“No one, including health workers and frontliners from the Philippine General Hospital, believes he could recover from his ordeal”
THE government, through the Inter-Agency Task Force in the Management of Infectious Disease (IATF), declared last Tuesday the lifting of the enhanced community quarantine (ECQ) in most parts of the country. What remains in the Modified ECQ status are the highly urbanized cities of Metro Manila, including the Municipality of Pateros, the province of Laguna, and Cebu City, the Queen City of the South.
Davao City is off the hook and has to graduate from ECQ into general community quarantine (GCQ) classification after garnering zero new Covid-19 cases for four consecutive days to the jubilation of many. But this early celebration may be short lived because 12 new cases in Davao Region have been reported in May 14, the eve of the supposed lifting of the ECQ in the city. The final verdict, whether or not the Davao City will retract to ECQ fell into the hands of the penultimate IATF.
On May 14, the global data on Covid-19 showed a bleak picture of steady rise of 4,362,996 confirmed cases, 297,465 deaths and 1,558,462 recoveries. The Philippines is said to be doing good in its overall response against the pandemic, having ranked fifth or sixth amongst nations in the world. The May 13 data in the country showed a total of 11,350 confirmed cases, 751 deaths, and 2,106 recoveries.
The figures of our country may look good in giving us a running overview of the extent of the problem. However, the data do not show the real picture about the victims of Covid-19. Perhaps a disaggregated data on gender, age, occupation, and other personal circumstances of the victims may be needed for people to understand the extent of the risks and the vulnerabilities fully.
Questions like: How many children died or have recovered from the disease? What particular age bracket is more at risk? What is the percentage of boys and girls? Is it true that senior citizens and those with comorbidity issues are most vulnerable sectors? How many are senior citizens? and the like, offer more information for the public to appreciate the situation better.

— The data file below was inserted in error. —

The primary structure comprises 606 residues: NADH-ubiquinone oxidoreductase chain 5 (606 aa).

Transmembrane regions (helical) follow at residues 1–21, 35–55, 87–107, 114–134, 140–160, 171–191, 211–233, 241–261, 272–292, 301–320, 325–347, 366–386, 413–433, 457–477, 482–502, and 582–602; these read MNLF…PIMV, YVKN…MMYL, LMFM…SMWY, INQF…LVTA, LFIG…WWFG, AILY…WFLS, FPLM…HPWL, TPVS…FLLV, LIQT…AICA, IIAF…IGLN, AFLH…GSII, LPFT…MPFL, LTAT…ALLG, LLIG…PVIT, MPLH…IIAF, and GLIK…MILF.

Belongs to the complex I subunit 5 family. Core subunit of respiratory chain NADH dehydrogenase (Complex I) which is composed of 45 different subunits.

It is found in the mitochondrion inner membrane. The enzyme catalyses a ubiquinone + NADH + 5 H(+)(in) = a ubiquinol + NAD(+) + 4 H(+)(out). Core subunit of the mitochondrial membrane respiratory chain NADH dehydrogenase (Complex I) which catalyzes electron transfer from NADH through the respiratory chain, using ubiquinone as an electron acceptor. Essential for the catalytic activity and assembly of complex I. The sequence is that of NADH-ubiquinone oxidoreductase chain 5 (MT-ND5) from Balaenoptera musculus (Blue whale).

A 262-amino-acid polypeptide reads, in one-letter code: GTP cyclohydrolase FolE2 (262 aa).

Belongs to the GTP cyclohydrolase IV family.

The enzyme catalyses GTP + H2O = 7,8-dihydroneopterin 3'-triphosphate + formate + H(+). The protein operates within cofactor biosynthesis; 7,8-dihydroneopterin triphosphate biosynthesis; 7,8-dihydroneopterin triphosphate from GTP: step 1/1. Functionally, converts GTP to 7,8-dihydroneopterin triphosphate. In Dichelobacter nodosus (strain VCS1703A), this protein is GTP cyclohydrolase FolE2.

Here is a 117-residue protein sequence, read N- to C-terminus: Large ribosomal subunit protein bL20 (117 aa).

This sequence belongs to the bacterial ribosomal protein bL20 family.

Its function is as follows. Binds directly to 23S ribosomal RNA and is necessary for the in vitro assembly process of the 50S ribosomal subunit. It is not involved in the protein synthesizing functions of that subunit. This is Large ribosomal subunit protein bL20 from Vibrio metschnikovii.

Early this week, the people in quarantine, (can we call them quarantinees, quarantiners or quarantinians?), who are either hooked up on their television screens or on the social media were pleased to see an 18-year old person with special needs (the media named him Jose) had recovered after 30 days of hospital confinement because of Covid-19.
His story is somewhat extreme because aside from the virus, he is suffering also from chronic kidney disease, which requires him to undergo hemodialysis three times a week. No one, including health workers and frontliners from the Philippine General Hospital, believes he could recover from his ordeal.
In this time of uncertainties that even religious gatherings are prohibited, people want something to hold on to. We need more stories like this. Stories of our frontliner’s triumphs and successes in their fight against the tiny invaders that made our lives miserable.
We need stories of hope, the ones that keep us longing for a brighter tomorrow, and not the grim figures of death, the abuses and blunders of some law enforcers, and glitches in the distribution of government’s assistance to the poor.
We may need also to hear stories about the suffering of “quarantiners” and how they were able cope with the stress of doing nothing and fearing everyone? Who knows your story can relieve the worries of our fellow quarantiners and put a little smile on their masked face?